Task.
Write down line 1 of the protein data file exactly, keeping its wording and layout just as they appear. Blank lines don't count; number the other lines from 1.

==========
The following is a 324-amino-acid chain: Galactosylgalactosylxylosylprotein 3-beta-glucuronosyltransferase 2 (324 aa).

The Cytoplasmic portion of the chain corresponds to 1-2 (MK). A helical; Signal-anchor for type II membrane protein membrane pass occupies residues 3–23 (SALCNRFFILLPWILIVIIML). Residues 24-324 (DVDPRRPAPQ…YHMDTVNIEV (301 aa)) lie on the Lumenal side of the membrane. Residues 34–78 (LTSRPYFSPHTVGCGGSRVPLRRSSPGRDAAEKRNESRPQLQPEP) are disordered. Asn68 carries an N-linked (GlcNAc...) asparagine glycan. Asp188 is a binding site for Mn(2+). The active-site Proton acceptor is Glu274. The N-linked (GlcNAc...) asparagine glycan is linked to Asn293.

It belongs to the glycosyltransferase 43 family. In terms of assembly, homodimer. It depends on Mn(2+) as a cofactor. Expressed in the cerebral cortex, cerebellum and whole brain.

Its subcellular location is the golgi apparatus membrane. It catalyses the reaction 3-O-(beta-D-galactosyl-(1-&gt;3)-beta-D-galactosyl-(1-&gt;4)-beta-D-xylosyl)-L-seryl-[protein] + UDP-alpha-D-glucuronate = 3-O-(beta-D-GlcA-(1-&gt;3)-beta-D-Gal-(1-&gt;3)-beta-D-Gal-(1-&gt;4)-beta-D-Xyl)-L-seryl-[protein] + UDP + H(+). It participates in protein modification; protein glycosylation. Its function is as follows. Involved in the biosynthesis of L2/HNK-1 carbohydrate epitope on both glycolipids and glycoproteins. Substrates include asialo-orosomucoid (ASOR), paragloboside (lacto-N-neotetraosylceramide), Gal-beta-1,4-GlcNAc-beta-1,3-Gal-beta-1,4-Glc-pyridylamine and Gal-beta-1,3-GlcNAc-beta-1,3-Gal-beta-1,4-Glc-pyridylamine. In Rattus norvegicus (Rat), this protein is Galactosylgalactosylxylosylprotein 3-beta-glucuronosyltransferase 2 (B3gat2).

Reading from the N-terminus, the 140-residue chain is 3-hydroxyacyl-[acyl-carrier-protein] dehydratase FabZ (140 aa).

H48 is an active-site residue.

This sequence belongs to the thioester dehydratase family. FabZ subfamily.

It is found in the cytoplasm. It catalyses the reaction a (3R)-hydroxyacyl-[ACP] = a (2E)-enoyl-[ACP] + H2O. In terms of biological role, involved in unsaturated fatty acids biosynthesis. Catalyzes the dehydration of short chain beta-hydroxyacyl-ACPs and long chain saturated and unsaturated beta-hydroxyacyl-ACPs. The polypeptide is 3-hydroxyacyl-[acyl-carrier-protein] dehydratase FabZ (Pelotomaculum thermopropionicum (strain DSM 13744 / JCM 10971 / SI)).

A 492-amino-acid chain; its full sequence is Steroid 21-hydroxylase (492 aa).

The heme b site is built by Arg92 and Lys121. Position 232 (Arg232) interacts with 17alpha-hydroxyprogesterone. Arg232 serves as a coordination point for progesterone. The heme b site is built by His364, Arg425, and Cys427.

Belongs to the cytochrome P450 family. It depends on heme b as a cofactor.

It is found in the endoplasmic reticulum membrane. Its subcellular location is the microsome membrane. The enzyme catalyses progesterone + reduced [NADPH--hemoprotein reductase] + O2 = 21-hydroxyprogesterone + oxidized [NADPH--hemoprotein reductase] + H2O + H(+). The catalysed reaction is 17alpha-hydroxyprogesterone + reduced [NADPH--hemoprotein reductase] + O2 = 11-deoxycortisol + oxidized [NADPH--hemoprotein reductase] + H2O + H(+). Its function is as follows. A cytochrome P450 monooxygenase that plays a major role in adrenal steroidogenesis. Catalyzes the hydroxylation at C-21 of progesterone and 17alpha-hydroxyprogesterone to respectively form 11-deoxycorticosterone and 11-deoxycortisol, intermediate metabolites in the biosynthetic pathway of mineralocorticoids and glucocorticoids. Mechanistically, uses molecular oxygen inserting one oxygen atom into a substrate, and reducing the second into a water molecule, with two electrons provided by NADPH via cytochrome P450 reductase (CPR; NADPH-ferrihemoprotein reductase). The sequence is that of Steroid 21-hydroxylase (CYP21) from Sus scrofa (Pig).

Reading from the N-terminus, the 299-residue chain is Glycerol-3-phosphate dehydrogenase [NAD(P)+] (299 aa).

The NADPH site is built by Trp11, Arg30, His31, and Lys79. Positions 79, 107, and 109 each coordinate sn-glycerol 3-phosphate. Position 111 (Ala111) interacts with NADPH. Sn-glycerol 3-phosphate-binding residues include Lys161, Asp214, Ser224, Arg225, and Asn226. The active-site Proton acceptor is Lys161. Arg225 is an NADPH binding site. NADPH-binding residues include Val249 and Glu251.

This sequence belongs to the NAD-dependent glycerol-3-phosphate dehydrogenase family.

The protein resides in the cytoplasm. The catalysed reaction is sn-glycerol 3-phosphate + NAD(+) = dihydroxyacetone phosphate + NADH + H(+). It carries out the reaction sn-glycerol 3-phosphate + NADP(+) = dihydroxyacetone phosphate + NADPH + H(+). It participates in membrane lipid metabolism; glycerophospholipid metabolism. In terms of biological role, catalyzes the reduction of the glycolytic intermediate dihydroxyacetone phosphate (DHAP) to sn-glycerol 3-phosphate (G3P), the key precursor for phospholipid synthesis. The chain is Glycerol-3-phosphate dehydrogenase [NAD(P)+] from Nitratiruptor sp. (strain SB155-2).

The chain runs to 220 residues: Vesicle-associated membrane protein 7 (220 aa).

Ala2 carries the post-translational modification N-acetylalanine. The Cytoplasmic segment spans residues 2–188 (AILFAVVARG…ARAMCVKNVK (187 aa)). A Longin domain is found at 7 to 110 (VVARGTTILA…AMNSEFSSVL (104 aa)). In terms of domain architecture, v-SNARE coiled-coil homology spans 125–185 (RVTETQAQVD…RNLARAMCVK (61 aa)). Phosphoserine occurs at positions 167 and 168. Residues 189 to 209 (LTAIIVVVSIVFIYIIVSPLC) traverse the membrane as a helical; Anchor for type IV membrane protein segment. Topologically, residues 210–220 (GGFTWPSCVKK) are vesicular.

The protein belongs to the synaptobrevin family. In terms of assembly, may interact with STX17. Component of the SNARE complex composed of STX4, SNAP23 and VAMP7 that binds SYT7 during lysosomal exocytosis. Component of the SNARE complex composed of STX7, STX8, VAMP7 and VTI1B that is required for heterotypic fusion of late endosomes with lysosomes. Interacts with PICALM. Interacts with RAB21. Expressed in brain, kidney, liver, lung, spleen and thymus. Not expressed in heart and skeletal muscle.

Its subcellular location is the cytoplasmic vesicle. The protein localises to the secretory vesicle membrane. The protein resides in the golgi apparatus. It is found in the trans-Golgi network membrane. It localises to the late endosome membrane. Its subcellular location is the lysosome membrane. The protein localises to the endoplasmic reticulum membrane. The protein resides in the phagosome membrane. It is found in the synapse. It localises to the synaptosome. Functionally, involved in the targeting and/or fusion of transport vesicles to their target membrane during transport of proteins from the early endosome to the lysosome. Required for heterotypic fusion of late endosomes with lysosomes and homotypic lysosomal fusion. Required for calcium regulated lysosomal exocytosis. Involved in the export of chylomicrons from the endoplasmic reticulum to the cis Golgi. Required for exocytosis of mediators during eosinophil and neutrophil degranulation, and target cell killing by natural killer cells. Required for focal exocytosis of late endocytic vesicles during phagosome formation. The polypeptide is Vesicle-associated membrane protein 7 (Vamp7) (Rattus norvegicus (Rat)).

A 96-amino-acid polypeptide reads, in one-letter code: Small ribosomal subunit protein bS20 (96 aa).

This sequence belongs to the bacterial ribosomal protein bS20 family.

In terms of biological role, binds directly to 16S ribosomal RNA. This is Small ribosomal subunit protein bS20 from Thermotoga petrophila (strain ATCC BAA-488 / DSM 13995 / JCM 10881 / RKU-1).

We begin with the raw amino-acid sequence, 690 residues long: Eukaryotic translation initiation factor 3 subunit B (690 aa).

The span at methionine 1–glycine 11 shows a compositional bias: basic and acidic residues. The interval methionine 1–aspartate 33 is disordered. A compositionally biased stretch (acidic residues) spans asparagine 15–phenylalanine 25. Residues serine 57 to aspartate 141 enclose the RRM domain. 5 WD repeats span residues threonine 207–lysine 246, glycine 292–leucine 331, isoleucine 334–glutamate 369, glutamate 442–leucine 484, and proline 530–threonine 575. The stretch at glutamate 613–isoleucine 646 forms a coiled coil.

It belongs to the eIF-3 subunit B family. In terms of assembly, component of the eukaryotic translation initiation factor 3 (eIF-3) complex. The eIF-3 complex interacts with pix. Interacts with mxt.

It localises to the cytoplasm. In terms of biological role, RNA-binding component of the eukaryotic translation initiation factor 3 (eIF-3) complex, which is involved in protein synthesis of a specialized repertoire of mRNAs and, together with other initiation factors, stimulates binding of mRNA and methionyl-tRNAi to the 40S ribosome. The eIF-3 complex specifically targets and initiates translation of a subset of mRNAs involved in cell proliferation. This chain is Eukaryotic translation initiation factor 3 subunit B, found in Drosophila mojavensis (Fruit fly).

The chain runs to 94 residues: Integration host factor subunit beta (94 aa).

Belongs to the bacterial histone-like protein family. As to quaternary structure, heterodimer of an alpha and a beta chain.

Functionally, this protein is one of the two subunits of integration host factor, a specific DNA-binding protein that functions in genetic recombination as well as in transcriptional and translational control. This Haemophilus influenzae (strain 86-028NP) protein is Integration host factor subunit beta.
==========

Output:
The following is a 324-amino-acid chain: Galactosylgalactosylxylosylprotein 3-beta-glucuronosyltransferase 2 (324 aa).